This is a post about safety and railways. You might be wondering why it’s beginning with a picture of Doris Day as Calamity Jane? Well, at a crucial moment in her career Doris was involved in a a car accident. The car she was riding in was hit by a train at a level crossing… (It’s amazing the stuff you can learn watching TV).
In case you’re wondering, Doris suffered a severe fracture in her legs and it seemed as if her career would end before it had begun. She picked herself up, dusted herself down, and learnt to sing. She did get to Hollywood in the end.
The point about the story is that railway accidents are much more widespread than is imagined. Of course, the big train collisions and de-railments are part of national folklore. In fact, the systemic failure of the usual control mechanism associated with train travel are remarkably rare. The recent tragedy in China is a reminder of how newsworthy these big accidents remain.
In fact, the railways are plagued by a pretty constant stream of accidents in which individuals are injured or killed. Generally, these accidents are caused by human error.
The opening ceremonies of the world’s first commercial railway service, the Liverpool and Manchester in 1839, was marred by the death of William Huskisson, MP for Liverpool. Huskisson had got off the train to inspect the track and was surprised by the arrival of the train. The speed of the machine caught him by surprise and he was knocked down. He died of his injuries later. So, the history of the railways is linked to fatality from the first.
Mostly, these accidents involve people doing things that they shouldn’t. For members of the public, walking on the track and jumping form trains are especially to be avoided. The railway has a more-or-less continuous campaign aimed at public safety.
Equally, the safety guidelines for railway employees are pretty straightforward. Nowadays, we take the idea that employers have a statutory duty of care to their employees for granted. It wasn’t always like that.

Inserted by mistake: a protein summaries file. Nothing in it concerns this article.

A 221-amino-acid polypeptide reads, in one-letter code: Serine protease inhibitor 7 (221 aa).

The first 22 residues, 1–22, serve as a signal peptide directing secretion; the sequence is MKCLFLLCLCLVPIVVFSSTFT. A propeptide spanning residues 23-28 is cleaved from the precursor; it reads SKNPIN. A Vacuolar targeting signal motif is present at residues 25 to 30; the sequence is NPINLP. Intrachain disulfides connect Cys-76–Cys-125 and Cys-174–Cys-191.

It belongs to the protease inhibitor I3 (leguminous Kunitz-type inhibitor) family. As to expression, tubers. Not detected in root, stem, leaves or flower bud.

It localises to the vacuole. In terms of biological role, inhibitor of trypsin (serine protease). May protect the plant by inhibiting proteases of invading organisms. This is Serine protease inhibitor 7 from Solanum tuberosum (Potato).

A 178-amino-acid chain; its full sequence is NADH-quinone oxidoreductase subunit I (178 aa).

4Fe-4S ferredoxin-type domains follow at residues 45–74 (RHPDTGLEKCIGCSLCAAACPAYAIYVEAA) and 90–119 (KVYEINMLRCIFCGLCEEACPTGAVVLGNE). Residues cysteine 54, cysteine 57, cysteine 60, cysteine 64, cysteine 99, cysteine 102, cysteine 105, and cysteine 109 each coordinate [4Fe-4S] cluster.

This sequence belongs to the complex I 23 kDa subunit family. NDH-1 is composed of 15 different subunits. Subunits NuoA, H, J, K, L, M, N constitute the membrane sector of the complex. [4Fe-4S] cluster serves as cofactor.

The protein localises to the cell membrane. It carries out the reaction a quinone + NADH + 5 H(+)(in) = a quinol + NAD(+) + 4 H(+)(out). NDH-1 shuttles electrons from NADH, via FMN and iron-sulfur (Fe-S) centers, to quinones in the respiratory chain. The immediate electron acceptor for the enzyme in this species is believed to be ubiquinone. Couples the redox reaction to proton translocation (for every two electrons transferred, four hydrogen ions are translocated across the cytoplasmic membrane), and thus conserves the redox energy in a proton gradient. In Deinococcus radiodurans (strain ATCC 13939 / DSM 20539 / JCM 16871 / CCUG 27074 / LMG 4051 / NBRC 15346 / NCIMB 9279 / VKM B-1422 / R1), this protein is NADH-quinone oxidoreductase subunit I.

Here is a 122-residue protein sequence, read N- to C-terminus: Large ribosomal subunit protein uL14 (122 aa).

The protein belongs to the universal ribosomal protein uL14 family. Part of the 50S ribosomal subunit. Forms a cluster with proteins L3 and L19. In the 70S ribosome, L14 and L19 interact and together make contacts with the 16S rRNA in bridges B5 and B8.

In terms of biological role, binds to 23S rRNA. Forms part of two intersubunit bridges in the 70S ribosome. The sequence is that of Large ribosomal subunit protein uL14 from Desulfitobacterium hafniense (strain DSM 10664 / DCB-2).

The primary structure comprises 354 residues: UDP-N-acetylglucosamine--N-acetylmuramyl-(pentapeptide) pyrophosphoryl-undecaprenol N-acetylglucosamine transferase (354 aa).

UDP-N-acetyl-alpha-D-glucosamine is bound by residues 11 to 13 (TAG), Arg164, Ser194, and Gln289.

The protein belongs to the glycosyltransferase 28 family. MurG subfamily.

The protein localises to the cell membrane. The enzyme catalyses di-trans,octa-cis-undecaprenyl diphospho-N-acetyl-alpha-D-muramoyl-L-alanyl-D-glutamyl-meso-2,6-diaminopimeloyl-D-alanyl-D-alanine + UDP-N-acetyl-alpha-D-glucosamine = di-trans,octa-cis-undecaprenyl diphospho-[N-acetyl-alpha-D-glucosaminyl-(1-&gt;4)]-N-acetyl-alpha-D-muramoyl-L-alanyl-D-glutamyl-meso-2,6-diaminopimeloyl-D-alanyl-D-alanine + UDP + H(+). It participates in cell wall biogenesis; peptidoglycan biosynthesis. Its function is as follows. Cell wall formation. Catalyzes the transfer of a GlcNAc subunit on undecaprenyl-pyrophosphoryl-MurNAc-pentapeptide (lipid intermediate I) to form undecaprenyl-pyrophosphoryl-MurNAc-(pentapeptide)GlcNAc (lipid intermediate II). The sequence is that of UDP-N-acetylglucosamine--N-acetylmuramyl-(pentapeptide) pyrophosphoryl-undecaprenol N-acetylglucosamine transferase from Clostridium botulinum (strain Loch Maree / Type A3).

Until relatively recently, the railways were such a dangerous working environment that the big railway companies were obliged to provide their own orphanages! I can remember the Southern Railway Children’s Home in Woking. We passed it on our own journey to London when I was small.
These institutions reflected the absence, elsewhere, of any alternative. Before WW2, say, the loss of a breadwinner was catastrophic. A woman with small children would be destitute. It seems inconceivable by today’s standards, but the best solution was to take the children into care! We now understand how often that ends in abuse, cruelty and misery…
The creation, in 1923, of the Big Four railway groups consolidated staff and machinery, across Britain, into fewer larger organisations. This consolidation was initiated for the purposes of economy, efficiency and profit. To achieve these objectives required that uniform standards of performance – both mechanical and personal – be imposed. Part of this standardisation began to address itself to issues of health and safety.
It was natural, in these circumstances, for the railway companies to embrace the potential of graphic design to propagandise in favour of accident prevention. Since these messages only work through constant repetition, the railway was obliged to re-issue these posters at intervals. The result is that we can easily compare graphic styles across the decades.
Here are the kinds of thing I’ve been taking about. The posters are by Frank Newbould, Leonard Cusden and others. There’s also a chapter on safety posters in my book, Modern British Posters.
If you want to get a sense of the thrill, excitement and danger that still attaches to the railway, especially for small children, watch this TV advertisement from Norway…